(#MBA Live) What to Think About Today, Tomorrow and the Next Phase
(Caption: William Packer of American Financial Resources Inc.)
The coronavirus pandemic has placed enormous strains on the mortgage industry in general and its technology teams in particular.
William Packer, Executive Vice President and Chief Operating Officer with American Financial Resources Inc., Parsippany, N.J., said nearly everything the sector does for customers and internal teams changed due to the pandemic and will change again quickly.
Speaking Monday at MBA Live: Technology Solutions Conference, Packer noted mortgage company employees suddenly needed to work remotely. “We needed to socially distance by moving everyone out of the office and we needed them to be as productive as possible,” he said. “We needed our customers to be able to transact with us in a socially distant manner and we needed our employees to be able to support those socially distant transactions. So, the goals and success criteria were easily understood.”
Though most mortgage firms had disaster recovery and business continuity plans, few of these plans anticipated all offices across the nation and the world would essentially be closed, Packer said. “Many plans assumed there would be access to other facilities,” he said. “This put a challenge in front of us. As I look at our own staff and talk to my colleagues across the industry, I see that we became incredibly creative and extraordinarily resourceful to enable remote work, to enable self-service and to continue down the road toward digital transactions including remote notarization.”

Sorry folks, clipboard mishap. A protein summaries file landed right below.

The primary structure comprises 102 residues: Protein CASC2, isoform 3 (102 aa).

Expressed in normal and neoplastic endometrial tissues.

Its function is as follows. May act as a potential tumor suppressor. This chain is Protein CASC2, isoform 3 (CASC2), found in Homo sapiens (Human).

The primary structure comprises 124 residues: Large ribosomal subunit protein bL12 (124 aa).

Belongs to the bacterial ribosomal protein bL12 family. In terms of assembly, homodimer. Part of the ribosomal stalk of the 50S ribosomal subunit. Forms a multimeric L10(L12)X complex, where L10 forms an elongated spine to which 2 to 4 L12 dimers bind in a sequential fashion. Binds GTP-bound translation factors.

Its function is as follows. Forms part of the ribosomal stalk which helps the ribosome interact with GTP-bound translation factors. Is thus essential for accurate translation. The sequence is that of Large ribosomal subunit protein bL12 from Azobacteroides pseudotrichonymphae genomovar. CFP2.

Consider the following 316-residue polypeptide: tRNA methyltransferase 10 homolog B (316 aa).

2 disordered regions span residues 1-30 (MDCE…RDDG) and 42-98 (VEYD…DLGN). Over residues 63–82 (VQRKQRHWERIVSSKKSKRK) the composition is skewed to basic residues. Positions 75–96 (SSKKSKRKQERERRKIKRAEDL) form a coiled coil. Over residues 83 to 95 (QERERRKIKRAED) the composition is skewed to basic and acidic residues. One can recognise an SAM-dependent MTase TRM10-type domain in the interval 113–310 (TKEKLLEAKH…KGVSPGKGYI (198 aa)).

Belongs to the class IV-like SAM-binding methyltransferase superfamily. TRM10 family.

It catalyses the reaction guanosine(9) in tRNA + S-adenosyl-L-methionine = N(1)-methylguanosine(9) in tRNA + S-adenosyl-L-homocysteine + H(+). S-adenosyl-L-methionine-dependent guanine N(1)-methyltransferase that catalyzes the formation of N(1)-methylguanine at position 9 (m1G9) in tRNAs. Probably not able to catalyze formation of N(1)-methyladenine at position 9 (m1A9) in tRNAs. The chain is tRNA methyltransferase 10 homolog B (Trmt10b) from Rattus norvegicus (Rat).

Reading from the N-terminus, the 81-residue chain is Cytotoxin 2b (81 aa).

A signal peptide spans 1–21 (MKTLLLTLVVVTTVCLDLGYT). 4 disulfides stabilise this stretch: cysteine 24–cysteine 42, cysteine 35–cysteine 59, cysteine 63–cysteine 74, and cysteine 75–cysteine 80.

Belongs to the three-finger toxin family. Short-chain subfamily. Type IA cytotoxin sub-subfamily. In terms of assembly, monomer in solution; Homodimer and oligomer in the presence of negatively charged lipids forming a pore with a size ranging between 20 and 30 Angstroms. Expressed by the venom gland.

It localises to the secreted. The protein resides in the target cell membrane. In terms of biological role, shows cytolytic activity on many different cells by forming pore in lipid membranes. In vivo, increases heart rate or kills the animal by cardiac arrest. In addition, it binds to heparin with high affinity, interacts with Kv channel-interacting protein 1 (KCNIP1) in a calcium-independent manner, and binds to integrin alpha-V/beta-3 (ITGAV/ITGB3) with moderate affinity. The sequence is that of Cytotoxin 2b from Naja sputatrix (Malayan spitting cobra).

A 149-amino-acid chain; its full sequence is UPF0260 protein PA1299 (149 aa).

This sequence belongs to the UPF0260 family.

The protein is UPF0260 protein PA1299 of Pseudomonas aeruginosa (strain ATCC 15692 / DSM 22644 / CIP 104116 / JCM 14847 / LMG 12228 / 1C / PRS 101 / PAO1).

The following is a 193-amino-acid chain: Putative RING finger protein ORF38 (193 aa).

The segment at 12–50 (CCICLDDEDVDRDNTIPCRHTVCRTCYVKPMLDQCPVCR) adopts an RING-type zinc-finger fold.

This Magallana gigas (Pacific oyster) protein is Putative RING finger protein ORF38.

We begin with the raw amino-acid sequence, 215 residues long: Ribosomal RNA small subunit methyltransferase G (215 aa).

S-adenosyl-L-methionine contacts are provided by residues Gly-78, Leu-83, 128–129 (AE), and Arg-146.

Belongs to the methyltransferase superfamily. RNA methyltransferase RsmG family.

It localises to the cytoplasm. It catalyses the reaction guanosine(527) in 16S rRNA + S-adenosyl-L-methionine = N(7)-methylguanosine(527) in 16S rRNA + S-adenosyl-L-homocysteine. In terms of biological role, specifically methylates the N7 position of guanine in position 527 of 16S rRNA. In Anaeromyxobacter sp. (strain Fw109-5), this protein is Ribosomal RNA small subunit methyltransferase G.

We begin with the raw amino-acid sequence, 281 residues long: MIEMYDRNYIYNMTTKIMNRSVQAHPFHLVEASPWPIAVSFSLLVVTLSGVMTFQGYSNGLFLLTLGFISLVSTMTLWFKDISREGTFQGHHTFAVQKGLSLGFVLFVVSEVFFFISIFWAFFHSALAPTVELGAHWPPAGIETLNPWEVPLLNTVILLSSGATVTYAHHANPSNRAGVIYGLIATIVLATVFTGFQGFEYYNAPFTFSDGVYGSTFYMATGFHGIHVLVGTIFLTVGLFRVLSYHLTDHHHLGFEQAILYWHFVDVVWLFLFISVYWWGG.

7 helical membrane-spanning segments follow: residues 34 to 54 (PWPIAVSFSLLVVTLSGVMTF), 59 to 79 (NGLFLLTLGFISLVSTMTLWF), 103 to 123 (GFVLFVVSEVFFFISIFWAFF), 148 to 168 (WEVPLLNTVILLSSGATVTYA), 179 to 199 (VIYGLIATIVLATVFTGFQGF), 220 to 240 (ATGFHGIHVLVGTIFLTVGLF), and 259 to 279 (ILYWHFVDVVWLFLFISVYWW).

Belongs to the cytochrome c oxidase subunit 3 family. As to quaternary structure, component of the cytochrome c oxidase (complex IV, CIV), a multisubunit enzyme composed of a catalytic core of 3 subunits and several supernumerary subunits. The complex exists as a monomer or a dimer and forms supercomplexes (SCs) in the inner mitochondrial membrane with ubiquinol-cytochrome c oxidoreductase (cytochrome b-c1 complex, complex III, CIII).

Packer said mortgage technology professionals looked at the coronavirus challenges and figured out a way around them, moving away from an “office-centric, paper-intensive” way of doing business and essentially transforming the industry toward remote work nearly overnight.
Packer noted the pandemic initially reduced productivity somewhat. “But in some cases we’ve seen pockets of increased productivity as people have transformed what used to be commuting time into work time and have established new ways of working that have gotten us back to our standard model of productivity,” he said.
Another challenge: collaborating with colleagues when everyone is forced to work remotely. “We cannot have impromptu lunches at the moment,” Packer said. “And we don’t run into each other at the water cooler or coffee maker because we’re all trying to be socially distant. So, certainly there has been some reduction in collaboration, but again, we’ve embraced the technology and the tools–how I’m speaking to you today, for example–in a way that has enabled us to re-establish that collaboration.”
Packer called “virtualizing” the call center environment a heavy lift for many mortgage firms. “We had to make sure connectivity was sufficient at each employee’s home and to ensure they had the right equipment,” he said. “In some cases we had folks take their office equipment home with them. Apart for the mechanical logistics, one of the things we can’t forget is just the fact of not having that face-to-face contact. We had to logistically think through how could we still have that in-person contact with our employees. I think we are hearing a range of solutions to that question [in this live conference]. I think it’s one of those that we will need to careful thinking about as we move into the next phase.”